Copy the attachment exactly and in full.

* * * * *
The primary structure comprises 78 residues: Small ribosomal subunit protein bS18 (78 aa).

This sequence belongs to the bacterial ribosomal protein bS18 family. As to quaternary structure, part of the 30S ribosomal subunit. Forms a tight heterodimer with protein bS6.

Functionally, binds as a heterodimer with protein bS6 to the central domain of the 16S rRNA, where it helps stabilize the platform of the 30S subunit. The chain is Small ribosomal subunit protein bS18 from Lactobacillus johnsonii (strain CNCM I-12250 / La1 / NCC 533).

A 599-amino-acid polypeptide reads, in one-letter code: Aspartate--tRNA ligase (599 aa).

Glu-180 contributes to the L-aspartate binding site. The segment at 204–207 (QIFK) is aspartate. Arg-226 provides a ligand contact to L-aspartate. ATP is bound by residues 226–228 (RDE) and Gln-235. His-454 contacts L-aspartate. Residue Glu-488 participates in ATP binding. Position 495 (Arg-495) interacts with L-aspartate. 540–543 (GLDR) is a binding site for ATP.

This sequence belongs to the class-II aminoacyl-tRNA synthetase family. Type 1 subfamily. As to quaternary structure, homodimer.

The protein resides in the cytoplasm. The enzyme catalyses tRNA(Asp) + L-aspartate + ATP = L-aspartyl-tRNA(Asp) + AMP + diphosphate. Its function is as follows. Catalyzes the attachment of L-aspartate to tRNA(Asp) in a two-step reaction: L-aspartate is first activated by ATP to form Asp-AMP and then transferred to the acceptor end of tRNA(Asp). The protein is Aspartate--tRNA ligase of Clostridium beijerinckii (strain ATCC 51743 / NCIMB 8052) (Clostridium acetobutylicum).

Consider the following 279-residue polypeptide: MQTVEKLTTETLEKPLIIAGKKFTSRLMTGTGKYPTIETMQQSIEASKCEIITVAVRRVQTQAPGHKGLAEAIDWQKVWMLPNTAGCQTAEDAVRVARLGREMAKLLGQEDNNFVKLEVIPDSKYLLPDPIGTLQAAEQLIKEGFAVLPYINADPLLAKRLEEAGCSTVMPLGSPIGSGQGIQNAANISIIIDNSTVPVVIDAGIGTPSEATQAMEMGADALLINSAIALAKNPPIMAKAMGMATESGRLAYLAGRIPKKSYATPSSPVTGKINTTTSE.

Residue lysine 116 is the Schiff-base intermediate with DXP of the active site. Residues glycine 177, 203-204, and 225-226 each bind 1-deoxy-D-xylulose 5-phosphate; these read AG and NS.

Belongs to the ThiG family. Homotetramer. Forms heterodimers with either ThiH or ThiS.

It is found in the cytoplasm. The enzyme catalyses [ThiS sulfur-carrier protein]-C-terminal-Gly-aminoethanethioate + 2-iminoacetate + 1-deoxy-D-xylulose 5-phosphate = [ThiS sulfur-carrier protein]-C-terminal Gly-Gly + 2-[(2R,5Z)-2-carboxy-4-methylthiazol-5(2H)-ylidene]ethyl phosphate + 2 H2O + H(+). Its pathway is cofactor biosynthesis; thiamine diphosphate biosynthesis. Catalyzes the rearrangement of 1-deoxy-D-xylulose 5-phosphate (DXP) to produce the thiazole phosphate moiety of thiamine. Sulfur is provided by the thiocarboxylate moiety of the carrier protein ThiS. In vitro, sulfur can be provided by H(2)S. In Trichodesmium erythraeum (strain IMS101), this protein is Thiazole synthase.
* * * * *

The primary structure comprises 78 residues: Small ribosomal subunit protein bS18 (78 aa).

This sequence belongs to the bacterial ribosomal protein bS18 family. As to quaternary structure, part of the 30S ribosomal subunit. Forms a tight heterodimer with protein bS6.

Functionally, binds as a heterodimer with protein bS6 to the central domain of the 16S rRNA, where it helps stabilize the platform of the 30S subunit. The chain is Small ribosomal subunit protein bS18 from Lactobacillus johnsonii (strain CNCM I-12250 / La1 / NCC 533).

A 599-amino-acid polypeptide reads, in one-letter code: Aspartate--tRNA ligase (599 aa).

Glu-180 contributes to the L-aspartate binding site. The segment at 204–207 (QIFK) is aspartate. Arg-226 provides a ligand contact to L-aspartate. ATP is bound by residues 226–228 (RDE) and Gln-235. His-454 contacts L-aspartate. Residue Glu-488 participates in ATP binding. Position 495 (Arg-495) interacts with L-aspartate. 540–543 (GLDR) is a binding site for ATP.

This sequence belongs to the class-II aminoacyl-tRNA synthetase family. Type 1 subfamily. As to quaternary structure, homodimer.

The protein resides in the cytoplasm. The enzyme catalyses tRNA(Asp) + L-aspartate + ATP = L-aspartyl-tRNA(Asp) + AMP + diphosphate. Its function is as follows. Catalyzes the attachment of L-aspartate to tRNA(Asp) in a two-step reaction: L-aspartate is first activated by ATP to form Asp-AMP and then transferred to the acceptor end of tRNA(Asp). The protein is Aspartate--tRNA ligase of Clostridium beijerinckii (strain ATCC 51743 / NCIMB 8052) (Clostridium acetobutylicum).

Consider the following 279-residue polypeptide: MQTVEKLTTETLEKPLIIAGKKFTSRLMTGTGKYPTIETMQQSIEASKCEIITVAVRRVQTQAPGHKGLAEAIDWQKVWMLPNTAGCQTAEDAVRVARLGREMAKLLGQEDNNFVKLEVIPDSKYLLPDPIGTLQAAEQLIKEGFAVLPYINADPLLAKRLEEAGCSTVMPLGSPIGSGQGIQNAANISIIIDNSTVPVVIDAGIGTPSEATQAMEMGADALLINSAIALAKNPPIMAKAMGMATESGRLAYLAGRIPKKSYATPSSPVTGKINTTTSE.

Residue lysine 116 is the Schiff-base intermediate with DXP of the active site. Residues glycine 177, 203-204, and 225-226 each bind 1-deoxy-D-xylulose 5-phosphate; these read AG and NS.

Belongs to the ThiG family. Homotetramer. Forms heterodimers with either ThiH or ThiS.

It is found in the cytoplasm. The enzyme catalyses [ThiS sulfur-carrier protein]-C-terminal-Gly-aminoethanethioate + 2-iminoacetate + 1-deoxy-D-xylulose 5-phosphate = [ThiS sulfur-carrier protein]-C-terminal Gly-Gly + 2-[(2R,5Z)-2-carboxy-4-methylthiazol-5(2H)-ylidene]ethyl phosphate + 2 H2O + H(+). Its pathway is cofactor biosynthesis; thiamine diphosphate biosynthesis. Catalyzes the rearrangement of 1-deoxy-D-xylulose 5-phosphate (DXP) to produce the thiazole phosphate moiety of thiamine. Sulfur is provided by the thiocarboxylate moiety of the carrier protein ThiS. In vitro, sulfur can be provided by H(2)S. In Trichodesmium erythraeum (strain IMS101), this protein is Thiazole synthase.